As much as some campaigns make our hearts melt, some give us quite the adverse reaction.
Take the recent Paddy Power advertising stunt for example. In short, it featured a number of sports stars (e.g. Mo Farah, Andy Murray, and others) on the side of a lorry travelling from Dover to Calais and invited immigrants into the lorry, but only if they were good at sports.
Double-take. This is making light of the very serious immigration issue that the whole of Europe is desperately trying to deal with and the many, many people that are dying trying to get to our shores. It is also very derogatory towards our UK sports heroes, who we love to watch and who make us feel proud to be British. They are basically portrayed as immigrants while the UK is accused of importing its sporting heroes.
‘But it’s aimed at lads’, I hear you cry. ‘You’re not the target audience.’ Well-spotted. However, after 22 years in Marketing I’m a reasonable judge of what is good and what is in bad taste. And this is definitely not the former. Yes, it might elicit a laugh from said “target audience”. After that, it doesn’t show the Irish brand in a positive light (narrow-minded, ignorant, anyone?).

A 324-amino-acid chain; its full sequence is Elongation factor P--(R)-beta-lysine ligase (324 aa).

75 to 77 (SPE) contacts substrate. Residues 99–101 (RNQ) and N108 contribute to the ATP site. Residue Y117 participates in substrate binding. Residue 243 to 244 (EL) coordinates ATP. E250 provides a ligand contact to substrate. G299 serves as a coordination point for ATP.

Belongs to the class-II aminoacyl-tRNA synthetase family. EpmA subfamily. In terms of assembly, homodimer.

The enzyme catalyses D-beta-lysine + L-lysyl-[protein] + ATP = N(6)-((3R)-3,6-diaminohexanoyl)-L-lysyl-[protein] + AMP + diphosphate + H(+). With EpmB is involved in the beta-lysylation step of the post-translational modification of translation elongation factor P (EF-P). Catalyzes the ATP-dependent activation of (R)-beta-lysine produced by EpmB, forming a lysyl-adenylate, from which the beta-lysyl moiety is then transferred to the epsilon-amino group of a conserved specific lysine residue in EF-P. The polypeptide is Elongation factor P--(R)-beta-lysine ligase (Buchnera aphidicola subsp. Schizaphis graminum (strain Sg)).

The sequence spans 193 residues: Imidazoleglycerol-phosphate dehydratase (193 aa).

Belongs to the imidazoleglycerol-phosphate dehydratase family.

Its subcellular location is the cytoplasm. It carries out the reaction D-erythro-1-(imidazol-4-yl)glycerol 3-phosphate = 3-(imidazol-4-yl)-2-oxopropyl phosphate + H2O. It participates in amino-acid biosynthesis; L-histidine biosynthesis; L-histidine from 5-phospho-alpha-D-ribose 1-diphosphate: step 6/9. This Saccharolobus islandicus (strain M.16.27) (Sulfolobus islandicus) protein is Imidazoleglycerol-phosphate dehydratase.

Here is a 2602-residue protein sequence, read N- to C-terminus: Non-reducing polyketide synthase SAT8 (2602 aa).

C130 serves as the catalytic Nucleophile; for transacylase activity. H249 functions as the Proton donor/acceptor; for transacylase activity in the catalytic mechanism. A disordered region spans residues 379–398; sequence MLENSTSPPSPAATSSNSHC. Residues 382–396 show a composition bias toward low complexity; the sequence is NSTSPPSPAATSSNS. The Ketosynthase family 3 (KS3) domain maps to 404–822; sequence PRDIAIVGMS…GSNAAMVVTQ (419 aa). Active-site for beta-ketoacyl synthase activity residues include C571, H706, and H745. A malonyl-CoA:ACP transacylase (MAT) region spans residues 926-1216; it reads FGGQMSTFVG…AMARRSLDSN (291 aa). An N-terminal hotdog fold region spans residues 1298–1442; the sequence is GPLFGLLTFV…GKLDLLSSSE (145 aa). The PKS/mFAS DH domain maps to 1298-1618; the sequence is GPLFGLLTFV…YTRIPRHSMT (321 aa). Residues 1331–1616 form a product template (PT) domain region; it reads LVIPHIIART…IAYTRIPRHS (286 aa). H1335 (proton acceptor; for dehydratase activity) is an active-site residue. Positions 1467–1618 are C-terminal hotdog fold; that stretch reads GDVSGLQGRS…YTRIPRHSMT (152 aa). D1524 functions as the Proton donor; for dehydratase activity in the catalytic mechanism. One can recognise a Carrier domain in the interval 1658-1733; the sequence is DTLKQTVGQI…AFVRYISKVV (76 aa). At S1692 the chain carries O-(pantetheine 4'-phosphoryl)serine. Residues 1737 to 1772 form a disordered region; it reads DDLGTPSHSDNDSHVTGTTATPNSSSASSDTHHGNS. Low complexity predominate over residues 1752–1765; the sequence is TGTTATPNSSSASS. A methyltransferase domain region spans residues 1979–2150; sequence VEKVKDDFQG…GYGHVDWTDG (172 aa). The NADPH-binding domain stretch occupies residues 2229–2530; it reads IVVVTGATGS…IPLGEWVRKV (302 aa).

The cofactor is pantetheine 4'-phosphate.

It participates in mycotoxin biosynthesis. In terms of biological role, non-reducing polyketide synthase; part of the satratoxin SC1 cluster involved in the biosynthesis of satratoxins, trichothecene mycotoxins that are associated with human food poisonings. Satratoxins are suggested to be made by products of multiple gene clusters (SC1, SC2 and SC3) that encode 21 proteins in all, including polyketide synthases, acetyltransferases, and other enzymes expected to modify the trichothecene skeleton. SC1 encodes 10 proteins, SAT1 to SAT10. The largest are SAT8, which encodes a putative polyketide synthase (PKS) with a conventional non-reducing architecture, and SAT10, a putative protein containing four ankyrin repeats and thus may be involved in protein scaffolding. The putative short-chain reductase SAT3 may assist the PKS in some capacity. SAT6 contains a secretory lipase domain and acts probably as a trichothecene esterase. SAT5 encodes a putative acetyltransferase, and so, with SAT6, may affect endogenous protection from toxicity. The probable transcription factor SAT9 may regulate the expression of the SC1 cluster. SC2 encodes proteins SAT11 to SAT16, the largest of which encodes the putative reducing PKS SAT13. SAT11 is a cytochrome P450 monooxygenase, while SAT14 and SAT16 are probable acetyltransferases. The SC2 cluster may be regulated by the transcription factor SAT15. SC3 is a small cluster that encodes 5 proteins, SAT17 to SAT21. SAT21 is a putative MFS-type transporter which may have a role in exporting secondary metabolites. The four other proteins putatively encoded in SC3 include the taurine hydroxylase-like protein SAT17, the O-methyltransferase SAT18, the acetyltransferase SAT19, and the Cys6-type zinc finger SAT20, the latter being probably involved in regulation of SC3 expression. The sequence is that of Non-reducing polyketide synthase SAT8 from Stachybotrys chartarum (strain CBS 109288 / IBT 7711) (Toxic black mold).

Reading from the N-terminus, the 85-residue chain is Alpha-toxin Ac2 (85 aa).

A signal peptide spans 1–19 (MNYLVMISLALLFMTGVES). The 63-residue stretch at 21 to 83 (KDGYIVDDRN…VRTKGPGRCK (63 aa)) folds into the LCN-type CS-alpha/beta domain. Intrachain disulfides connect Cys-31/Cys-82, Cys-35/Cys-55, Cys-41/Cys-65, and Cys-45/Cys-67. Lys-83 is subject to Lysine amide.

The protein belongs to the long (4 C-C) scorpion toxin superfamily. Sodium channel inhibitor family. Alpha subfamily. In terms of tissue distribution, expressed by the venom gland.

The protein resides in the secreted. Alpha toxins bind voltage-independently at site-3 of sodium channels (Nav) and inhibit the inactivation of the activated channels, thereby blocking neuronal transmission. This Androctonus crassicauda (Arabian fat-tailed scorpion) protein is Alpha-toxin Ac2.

This brings up an interesting point: does the target audience justify the message? To a degree certainly. A great example of this was (and still is) the Carlsberg “Probably the best …” campaign. Tongue-in-cheek, not derogatory and reaching the “lad community” very effectively.
The Paddy Power campaign was set up to create a response. And well, it has received plenty of publicity, but will it really make people gamble more? The ad was very subtle about it, you’d have to translate “Jumping in the back” to “Taking a gamble”. Perhaps the campaign should have focused on “taking chances”. This would have shown the sports stars in a more positive light and be less incendiary. I dare say this was not the objective.
This campaign follows on the heels of the beach body campaign by Protein World, which, according to the outcry at the time, was also in bad taste. In my opinion, this advertising deserves the same treatment.
Written by Ingeborg de Gooijer